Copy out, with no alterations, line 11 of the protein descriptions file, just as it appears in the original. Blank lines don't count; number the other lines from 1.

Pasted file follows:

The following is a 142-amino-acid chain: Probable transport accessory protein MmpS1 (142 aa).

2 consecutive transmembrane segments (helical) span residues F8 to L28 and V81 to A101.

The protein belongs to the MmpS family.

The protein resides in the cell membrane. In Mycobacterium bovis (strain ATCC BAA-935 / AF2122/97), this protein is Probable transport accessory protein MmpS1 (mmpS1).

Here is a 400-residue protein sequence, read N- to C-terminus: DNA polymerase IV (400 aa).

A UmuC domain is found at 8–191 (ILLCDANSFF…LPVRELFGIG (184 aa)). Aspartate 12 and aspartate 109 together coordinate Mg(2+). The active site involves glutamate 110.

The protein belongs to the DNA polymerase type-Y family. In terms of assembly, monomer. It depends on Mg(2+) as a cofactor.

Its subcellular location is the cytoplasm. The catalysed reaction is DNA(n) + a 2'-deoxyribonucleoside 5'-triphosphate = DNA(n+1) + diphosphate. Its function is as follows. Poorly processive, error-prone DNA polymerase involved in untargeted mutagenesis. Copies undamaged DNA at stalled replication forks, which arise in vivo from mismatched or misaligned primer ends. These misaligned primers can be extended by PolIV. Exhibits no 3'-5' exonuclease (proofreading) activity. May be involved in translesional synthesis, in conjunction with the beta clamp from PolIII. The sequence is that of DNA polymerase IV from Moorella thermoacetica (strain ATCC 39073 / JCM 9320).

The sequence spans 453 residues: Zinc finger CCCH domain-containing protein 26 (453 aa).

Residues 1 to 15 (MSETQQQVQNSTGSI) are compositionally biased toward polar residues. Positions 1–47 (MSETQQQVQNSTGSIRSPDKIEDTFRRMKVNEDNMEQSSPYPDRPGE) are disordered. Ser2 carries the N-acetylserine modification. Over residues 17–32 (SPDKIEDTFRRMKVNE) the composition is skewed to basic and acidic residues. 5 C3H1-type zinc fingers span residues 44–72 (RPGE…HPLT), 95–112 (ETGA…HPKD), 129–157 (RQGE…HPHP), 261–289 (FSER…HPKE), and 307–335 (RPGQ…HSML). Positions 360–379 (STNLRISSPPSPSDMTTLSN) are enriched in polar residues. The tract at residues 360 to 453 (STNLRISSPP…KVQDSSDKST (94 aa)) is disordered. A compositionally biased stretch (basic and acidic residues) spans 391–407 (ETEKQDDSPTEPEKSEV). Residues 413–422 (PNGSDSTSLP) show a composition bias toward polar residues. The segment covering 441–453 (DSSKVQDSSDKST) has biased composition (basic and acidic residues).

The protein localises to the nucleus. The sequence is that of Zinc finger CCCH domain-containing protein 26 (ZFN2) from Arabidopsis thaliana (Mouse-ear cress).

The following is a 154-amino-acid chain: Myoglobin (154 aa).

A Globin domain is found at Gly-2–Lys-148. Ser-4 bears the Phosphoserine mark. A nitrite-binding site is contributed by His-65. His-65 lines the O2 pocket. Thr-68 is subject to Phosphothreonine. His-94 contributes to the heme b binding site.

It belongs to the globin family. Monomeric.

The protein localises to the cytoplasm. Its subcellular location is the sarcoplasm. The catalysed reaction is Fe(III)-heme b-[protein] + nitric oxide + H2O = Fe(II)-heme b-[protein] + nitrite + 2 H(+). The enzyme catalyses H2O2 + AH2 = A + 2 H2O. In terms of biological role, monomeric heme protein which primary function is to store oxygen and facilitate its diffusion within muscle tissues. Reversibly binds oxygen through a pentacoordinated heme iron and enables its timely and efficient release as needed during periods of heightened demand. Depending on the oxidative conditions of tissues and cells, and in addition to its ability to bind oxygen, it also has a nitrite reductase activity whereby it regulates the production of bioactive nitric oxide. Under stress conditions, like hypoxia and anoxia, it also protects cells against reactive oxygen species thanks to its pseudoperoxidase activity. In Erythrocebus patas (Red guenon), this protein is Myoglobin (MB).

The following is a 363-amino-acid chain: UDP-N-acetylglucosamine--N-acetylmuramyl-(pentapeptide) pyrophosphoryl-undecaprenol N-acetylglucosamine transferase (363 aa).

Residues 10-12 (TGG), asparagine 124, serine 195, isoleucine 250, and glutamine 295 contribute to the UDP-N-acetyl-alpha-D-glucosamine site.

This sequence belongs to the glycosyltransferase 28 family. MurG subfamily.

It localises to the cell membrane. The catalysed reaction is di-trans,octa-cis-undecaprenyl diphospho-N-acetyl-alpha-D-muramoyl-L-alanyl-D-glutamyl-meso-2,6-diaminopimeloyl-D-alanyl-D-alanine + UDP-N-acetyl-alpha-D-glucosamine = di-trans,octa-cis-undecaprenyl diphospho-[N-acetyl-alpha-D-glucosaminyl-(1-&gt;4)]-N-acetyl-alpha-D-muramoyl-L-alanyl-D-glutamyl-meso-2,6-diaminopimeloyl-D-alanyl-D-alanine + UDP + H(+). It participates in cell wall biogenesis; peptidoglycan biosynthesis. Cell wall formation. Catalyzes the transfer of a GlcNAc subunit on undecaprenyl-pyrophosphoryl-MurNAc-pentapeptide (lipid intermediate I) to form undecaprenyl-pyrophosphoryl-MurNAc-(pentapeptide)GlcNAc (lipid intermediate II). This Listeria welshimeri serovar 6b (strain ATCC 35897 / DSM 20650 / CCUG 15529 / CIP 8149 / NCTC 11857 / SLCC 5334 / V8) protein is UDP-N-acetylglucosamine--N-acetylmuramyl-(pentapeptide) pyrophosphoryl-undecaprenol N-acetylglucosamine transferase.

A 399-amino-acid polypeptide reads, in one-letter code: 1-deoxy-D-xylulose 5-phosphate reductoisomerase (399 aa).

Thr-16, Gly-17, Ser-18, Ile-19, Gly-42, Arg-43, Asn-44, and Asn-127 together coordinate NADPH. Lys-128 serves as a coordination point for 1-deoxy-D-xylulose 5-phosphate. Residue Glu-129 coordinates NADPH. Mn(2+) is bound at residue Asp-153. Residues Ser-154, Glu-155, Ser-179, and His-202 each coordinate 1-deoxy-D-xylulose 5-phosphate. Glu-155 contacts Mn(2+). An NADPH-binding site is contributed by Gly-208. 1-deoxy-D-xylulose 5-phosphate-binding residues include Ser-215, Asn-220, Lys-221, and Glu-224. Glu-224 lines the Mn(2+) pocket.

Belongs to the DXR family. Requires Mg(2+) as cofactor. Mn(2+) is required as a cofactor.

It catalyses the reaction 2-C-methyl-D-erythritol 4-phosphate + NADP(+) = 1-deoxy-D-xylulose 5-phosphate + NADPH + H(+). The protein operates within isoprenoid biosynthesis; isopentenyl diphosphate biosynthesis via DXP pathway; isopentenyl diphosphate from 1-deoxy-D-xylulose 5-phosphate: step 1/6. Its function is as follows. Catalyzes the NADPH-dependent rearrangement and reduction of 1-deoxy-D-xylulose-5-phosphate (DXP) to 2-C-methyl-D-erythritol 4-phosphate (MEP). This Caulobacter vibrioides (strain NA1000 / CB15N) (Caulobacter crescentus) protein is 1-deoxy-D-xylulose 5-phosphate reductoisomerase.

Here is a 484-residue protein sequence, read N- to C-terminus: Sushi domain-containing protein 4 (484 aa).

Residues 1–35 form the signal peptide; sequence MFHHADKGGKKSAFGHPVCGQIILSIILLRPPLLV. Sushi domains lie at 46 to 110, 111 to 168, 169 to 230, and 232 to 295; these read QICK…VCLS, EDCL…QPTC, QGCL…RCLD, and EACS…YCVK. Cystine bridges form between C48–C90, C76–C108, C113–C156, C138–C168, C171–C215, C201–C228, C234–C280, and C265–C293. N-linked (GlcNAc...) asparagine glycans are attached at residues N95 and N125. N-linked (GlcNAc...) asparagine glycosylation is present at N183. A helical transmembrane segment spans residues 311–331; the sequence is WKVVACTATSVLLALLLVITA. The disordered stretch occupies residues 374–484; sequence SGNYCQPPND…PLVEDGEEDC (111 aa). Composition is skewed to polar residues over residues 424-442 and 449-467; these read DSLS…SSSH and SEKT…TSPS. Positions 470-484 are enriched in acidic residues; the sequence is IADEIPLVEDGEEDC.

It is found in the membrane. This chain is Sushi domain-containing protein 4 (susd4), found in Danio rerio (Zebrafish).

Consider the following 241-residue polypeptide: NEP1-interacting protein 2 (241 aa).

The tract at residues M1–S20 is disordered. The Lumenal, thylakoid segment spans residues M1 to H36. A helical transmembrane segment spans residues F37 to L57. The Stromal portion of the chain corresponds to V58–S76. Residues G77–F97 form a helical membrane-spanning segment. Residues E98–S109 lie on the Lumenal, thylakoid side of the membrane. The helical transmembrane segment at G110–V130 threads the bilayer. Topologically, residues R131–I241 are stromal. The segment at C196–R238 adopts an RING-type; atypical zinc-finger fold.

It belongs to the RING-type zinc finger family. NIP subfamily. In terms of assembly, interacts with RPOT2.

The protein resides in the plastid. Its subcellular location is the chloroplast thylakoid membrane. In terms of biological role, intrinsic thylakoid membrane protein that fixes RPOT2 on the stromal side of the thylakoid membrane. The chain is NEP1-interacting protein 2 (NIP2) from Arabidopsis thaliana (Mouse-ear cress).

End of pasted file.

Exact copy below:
The protein localises to the nucleus. The sequence is that of Zinc finger CCCH domain-containing protein 26 (ZFN2) from Arabidopsis thaliana (Mouse-ear cress).